Ogbono soup or Ofe Ogbono as it's called by the Igbos in Nigeria is a delicious Soup that is similar to Okro/Okra soup because of its viscosity. In fact Nigerians almost always include it when cooking Okro/Okra Soup. This soup whether made with spinach, Ugu or bitterleaf, happens to be my favorite soup therefore I have learnt to make it to perfection, and yes I am willing to share my expertise with you. Let me show you exactly how I make it.
Table of Contents
- 1 The only Ogbono Soup Recipe you need!
- 2 What is Ogbono (African Wild Mango)
- 3 Health benefits of Ogbono
- 4 Nutrition and Calories
- 5 Ingredients
- 6 How to make it
- 7 Step by Step Photos
- 8 Making Ogbono soup with okro.
- 9 How to serve it
- 10 Quick Recipes Notes and Tips!
- 11 Other Nigerian Soups to try
- 12 Ogbono Soup
The only Ogbono Soup Recipe you need!
Besides this oil free ogbono soup recipe, believe me when I say this is the only other plain ogbono soup recipe you need. Quit Moving from one recipe to another and sit tight and enjoy this soup with some Pounded yam, Oat fufu or Plantain fufu.
Ever heard the word 'draw soup'?, It is a term used to refer to soups that ar viscous in nature. Ogbono has always been one of my favorite draw soups. Others include Ewedu aka Molakhia and ￼Okro soup, I know you can make Ogbono soup with Okro but there are otherways to cook okro without it. These include plain Okro, Okro vegetable soup and Ofe Ugba.
What is Ogbono (African Wild Mango)
It is the seed from the African wild mango tree, with the botanical name Irvingia gabonensis The tree itself bears mango-like fruits for which it is popularly known around the world. The flesh of the fruits is eaten and used for a variety of things which include jelly and black dye.
In Nigeria, It is known for its nutrient dense seeds, which is the main ingredient in this soup.
Are you on a keto or low carb diet? Ogbono soup definitely falls into the category of healthy African keto/low carb foods. Just make sure you are serving it with vegetable based fufu like cauliflower fufu.
Health benefits of Ogbono
Most of the health benefits I researched had to do with the African mango fruit itself and not the seeds. Permit me to assume that if it's flesh has so much speculated health benefits, the seeds would certainly share some. So below are a few of the health benefits of the African mango, feel free to read this article for more info.
- It can help control blood sugar.
- Aids weight loss due to high fibre content.
- May help to reduce cholesterol.
- African mango is a good source of antioxidants.
Read more about it in these articles from WebMD and the Health benefits website.
Nutrition and Calories
Unfortunately I don't think enough research has been done with the African mango seeds to gather enough info about calories in ogbono. Most search results I found were about the flesh or the supplements. Therefore I am sorry I can't provide you with that info at this time. I will definitely update this post if I do come across it.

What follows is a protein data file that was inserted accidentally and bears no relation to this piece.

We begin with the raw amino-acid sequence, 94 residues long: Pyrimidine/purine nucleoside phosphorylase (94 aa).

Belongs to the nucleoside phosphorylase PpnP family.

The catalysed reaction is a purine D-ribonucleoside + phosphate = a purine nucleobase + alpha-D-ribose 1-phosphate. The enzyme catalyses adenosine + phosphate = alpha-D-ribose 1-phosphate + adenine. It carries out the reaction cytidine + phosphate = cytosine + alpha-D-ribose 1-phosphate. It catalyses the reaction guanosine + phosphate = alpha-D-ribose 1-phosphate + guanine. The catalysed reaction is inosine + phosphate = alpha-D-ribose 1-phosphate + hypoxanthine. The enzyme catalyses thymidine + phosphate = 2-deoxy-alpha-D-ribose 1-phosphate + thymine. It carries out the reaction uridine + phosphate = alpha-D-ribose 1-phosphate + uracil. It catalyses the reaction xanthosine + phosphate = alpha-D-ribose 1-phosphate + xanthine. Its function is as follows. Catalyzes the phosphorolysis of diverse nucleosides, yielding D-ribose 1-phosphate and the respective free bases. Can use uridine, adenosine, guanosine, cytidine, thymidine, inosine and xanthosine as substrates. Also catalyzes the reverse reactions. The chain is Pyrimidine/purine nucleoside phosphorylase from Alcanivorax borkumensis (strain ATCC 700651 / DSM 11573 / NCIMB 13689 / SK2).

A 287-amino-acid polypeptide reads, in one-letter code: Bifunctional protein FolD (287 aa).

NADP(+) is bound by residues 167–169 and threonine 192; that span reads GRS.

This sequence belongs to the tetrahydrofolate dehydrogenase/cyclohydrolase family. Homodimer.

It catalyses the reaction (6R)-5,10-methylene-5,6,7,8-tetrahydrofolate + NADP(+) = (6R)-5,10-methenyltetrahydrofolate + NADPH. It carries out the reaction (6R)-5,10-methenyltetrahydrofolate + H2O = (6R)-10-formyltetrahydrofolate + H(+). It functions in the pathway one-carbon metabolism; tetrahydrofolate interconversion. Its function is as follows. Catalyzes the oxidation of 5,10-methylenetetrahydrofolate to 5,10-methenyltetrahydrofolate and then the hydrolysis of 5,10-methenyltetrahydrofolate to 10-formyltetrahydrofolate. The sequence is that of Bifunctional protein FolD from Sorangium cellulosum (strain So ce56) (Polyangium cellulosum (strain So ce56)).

For the same reason stated above, the nutrition info in this post excludes the Ogbono seeds. If you do find out about it please leave me a comment with the source of your info, I would be happy to check it out.
- Ground Ogbono seeds
- Ground crayfish
- Assorted meats
- Stock fish
- Dry fish
- Salt and bouillon cubes or powder
- Palm oil
- Ugu/Spinach/Collard greens/bitter leaves
How to make it
There are various ways to cook Ogbono soup based on the ingredients used and the cooking method.
Based on the ingredients used
Ogbono soup can be cooked with ugu, spinach, collard greens or bitter leaves. Making it with the first three listed leaves taste alike, but it tastes a little different when cooked with bitter leaves.
Some people especially the Igbos love to add Uziza leaves to this soup because it takes it to another level of deliciousness. You should try it if you haven't and leave me a review.
Based on cooking method
- Frying Method: In this method, the ground ogbono is lightly fried in palm oil before the meat stock and other ingredients are added.
- Boiling method: The ground Ogbono is added into the boiling meats either directly or mixed with palm oil before adding to the soup.
Step by Step Photos
Step 1-3; Bring meat to boil, cook meat, add palm oil, then the ground seeds.
Step 4-6; Stir in the chopped onions and extra fresh proper, then add the chopped vegetable of choice. Stir and turn off heat.
Making Ogbono soup with okro.
This is another way to make this soup. It is called Okro with ogbono or vice versa. I cover that variety in this post.
It can also be made with Egusi what we call a fast emergency soup 😋 It is similar to this Nigerian emergency soup recipe, but instead of adding okro, you can add some ogbono.
How to serve it
Ogbono soup is best served with swallow foods like Pounded yam, Amala or Eba. If you are on a low carb diet, then serving this with any of the vegetable swallows like cabbage fufu, cauliflower fufu or eggplant amala will be ideal.
Quick Recipes Notes and Tips!
- Though I shared how to make Ogbono with fresh uncooked meat and how to make it with precooked meats, I prefer the later because it saves me time and gets the soup ready quicker. To achieve this some times I cook the meats ahead of time and save the stock. Since getting my instant pot, cooking tough meats have become a breeze.